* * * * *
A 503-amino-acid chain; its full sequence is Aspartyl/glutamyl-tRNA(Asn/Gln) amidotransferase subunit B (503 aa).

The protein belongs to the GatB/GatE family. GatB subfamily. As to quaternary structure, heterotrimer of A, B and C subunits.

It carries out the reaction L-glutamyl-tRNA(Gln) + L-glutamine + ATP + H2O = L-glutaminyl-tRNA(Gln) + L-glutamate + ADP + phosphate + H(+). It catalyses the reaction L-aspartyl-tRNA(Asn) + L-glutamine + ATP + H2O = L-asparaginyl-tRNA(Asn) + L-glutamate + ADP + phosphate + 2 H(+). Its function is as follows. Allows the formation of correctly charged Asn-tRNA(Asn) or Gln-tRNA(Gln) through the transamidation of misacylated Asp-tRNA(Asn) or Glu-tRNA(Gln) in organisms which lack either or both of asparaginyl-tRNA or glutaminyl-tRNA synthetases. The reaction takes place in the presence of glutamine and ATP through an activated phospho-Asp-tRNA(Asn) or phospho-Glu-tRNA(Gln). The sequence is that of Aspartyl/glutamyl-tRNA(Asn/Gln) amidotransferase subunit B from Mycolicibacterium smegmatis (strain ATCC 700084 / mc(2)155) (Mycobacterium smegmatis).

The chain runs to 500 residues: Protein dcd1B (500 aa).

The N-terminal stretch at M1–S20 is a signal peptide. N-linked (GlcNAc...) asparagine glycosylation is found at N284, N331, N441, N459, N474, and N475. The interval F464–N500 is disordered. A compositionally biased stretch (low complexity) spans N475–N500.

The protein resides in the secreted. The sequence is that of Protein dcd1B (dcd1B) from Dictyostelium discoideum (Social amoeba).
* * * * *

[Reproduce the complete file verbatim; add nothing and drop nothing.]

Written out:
A 503-amino-acid chain; its full sequence is Aspartyl/glutamyl-tRNA(Asn/Gln) amidotransferase subunit B (503 aa).

The protein belongs to the GatB/GatE family. GatB subfamily. As to quaternary structure, heterotrimer of A, B and C subunits.

It carries out the reaction L-glutamyl-tRNA(Gln) + L-glutamine + ATP + H2O = L-glutaminyl-tRNA(Gln) + L-glutamate + ADP + phosphate + H(+). It catalyses the reaction L-aspartyl-tRNA(Asn) + L-glutamine + ATP + H2O = L-asparaginyl-tRNA(Asn) + L-glutamate + ADP + phosphate + 2 H(+). Its function is as follows. Allows the formation of correctly charged Asn-tRNA(Asn) or Gln-tRNA(Gln) through the transamidation of misacylated Asp-tRNA(Asn) or Glu-tRNA(Gln) in organisms which lack either or both of asparaginyl-tRNA or glutaminyl-tRNA synthetases. The reaction takes place in the presence of glutamine and ATP through an activated phospho-Asp-tRNA(Asn) or phospho-Glu-tRNA(Gln). The sequence is that of Aspartyl/glutamyl-tRNA(Asn/Gln) amidotransferase subunit B from Mycolicibacterium smegmatis (strain ATCC 700084 / mc(2)155) (Mycobacterium smegmatis).

The chain runs to 500 residues: Protein dcd1B (500 aa).

The N-terminal stretch at M1–S20 is a signal peptide. N-linked (GlcNAc...) asparagine glycosylation is found at N284, N331, N441, N459, N474, and N475. The interval F464–N500 is disordered. A compositionally biased stretch (low complexity) spans N475–N500.

The protein resides in the secreted. The sequence is that of Protein dcd1B (dcd1B) from Dictyostelium discoideum (Social amoeba).